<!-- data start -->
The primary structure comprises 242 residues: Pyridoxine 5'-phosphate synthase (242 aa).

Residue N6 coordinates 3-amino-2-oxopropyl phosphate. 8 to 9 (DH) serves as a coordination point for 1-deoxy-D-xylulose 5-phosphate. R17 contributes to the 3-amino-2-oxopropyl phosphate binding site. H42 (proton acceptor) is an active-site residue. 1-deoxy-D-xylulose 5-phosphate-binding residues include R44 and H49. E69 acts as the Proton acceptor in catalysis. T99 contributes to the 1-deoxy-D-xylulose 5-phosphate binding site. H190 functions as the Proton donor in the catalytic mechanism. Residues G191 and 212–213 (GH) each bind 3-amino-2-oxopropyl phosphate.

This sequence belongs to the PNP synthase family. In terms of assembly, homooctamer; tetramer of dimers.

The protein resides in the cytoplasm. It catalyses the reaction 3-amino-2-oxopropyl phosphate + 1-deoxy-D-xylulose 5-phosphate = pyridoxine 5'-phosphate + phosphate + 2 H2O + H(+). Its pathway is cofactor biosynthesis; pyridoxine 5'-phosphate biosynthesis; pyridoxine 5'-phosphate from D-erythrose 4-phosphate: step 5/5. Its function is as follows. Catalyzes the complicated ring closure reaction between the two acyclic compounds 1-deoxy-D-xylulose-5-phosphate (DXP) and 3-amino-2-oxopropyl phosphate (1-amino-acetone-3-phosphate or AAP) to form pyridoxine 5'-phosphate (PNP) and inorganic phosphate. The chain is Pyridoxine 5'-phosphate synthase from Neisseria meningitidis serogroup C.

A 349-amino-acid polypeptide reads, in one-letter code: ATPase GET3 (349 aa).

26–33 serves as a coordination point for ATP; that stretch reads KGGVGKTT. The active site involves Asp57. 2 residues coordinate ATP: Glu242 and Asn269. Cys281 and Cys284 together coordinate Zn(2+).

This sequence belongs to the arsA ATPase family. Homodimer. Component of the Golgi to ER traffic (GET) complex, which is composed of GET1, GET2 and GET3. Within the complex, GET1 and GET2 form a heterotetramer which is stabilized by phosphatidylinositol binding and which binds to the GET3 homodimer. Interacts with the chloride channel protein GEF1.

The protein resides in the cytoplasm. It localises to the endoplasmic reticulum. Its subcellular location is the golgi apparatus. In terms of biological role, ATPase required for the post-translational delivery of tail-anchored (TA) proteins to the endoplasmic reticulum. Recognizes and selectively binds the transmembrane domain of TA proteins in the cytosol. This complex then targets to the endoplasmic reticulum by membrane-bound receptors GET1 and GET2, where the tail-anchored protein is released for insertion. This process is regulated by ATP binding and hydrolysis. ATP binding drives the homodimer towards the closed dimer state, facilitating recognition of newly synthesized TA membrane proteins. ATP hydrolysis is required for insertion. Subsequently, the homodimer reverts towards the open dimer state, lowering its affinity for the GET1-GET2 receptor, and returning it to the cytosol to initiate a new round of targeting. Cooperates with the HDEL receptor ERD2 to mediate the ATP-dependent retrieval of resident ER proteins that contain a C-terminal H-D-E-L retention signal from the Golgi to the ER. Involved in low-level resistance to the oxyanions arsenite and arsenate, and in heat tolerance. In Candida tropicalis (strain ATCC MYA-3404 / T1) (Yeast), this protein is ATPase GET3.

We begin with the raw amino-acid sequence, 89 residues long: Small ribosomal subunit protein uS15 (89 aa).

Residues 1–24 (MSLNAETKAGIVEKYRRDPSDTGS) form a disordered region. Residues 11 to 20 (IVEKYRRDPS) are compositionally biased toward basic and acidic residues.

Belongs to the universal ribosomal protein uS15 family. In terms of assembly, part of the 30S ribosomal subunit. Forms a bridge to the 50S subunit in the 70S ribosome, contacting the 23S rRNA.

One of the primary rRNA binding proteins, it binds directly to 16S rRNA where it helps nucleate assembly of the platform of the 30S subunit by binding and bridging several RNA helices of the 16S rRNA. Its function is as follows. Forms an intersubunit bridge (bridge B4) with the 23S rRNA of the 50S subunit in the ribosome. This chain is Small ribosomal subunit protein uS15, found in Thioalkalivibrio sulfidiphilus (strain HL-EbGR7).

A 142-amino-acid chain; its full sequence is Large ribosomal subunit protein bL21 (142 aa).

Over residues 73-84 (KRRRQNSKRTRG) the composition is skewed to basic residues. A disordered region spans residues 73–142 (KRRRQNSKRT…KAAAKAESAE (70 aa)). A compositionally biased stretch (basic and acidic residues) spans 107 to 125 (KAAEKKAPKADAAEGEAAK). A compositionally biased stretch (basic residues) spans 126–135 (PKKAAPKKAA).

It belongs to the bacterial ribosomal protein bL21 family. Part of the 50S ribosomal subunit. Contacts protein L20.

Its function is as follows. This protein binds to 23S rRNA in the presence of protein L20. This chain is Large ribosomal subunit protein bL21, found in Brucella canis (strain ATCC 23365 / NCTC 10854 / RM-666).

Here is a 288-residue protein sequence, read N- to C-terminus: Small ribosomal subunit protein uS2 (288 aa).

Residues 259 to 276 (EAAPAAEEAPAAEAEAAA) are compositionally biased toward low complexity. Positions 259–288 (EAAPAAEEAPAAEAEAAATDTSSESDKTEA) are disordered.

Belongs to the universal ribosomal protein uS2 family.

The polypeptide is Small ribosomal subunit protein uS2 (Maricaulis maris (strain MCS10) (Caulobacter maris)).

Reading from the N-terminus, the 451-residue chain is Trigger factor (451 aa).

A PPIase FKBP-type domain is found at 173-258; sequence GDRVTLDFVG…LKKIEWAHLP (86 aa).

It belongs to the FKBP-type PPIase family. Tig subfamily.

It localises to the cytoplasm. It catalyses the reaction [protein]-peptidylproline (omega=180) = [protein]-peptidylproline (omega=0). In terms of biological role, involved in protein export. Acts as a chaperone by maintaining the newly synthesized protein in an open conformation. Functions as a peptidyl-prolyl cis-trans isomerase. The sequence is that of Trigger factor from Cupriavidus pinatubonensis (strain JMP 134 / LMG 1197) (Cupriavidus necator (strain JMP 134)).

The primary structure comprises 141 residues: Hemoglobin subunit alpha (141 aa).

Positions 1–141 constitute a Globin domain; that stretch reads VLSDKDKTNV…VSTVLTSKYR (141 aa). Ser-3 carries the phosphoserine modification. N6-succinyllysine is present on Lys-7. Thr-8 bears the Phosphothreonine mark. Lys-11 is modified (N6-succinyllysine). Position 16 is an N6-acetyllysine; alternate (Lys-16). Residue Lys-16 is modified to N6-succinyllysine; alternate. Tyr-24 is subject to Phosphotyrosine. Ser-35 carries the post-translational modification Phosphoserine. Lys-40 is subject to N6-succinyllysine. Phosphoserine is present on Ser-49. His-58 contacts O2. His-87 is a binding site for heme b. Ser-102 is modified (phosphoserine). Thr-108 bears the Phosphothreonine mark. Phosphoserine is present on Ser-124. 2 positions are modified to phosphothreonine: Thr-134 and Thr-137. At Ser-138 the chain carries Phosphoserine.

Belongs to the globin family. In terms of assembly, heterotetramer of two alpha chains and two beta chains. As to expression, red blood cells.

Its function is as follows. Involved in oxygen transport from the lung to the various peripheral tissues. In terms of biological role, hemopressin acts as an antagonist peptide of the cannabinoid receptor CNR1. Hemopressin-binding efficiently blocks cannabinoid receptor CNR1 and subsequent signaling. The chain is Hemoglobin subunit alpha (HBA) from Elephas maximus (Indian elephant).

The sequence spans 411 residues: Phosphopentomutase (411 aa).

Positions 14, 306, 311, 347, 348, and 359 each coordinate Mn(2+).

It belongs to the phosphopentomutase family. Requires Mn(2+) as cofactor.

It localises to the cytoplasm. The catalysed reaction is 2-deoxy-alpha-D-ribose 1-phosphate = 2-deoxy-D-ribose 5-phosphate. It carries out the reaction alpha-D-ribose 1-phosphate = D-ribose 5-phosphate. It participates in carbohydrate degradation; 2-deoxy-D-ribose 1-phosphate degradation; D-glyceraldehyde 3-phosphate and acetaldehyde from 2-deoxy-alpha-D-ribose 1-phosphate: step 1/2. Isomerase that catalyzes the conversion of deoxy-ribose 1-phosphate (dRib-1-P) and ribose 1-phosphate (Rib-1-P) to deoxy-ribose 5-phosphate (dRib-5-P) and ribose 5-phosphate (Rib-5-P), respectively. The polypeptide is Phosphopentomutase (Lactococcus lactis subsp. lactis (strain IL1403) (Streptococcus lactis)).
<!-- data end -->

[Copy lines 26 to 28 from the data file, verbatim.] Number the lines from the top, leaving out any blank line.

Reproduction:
Positions 1–141 constitute a Globin domain; that stretch reads VLSDKDKTNV…VSTVLTSKYR (141 aa). Ser-3 carries the phosphoserine modification. N6-succinyllysine is present on Lys-7. Thr-8 bears the Phosphothreonine mark. Lys-11 is modified (N6-succinyllysine). Position 16 is an N6-acetyllysine; alternate (Lys-16). Residue Lys-16 is modified to N6-succinyllysine; alternate. Tyr-24 is subject to Phosphotyrosine. Ser-35 carries the post-translational modification Phosphoserine. Lys-40 is subject to N6-succinyllysine. Phosphoserine is present on Ser-49. His-58 contacts O2. His-87 is a binding site for heme b. Ser-102 is modified (phosphoserine). Thr-108 bears the Phosphothreonine mark. Phosphoserine is present on Ser-124. 2 positions are modified to phosphothreonine: Thr-134 and Thr-137. At Ser-138 the chain carries Phosphoserine.

Belongs to the globin family. In terms of assembly, heterotetramer of two alpha chains and two beta chains. As to expression, red blood cells.

Its function is as follows. Involved in oxygen transport from the lung to the various peripheral tissues. In terms of biological role, hemopressin acts as an antagonist peptide of the cannabinoid receptor CNR1. Hemopressin-binding efficiently blocks cannabinoid receptor CNR1 and subsequent signaling. The chain is Hemoglobin subunit alpha (HBA) from Elephas maximus (Indian elephant).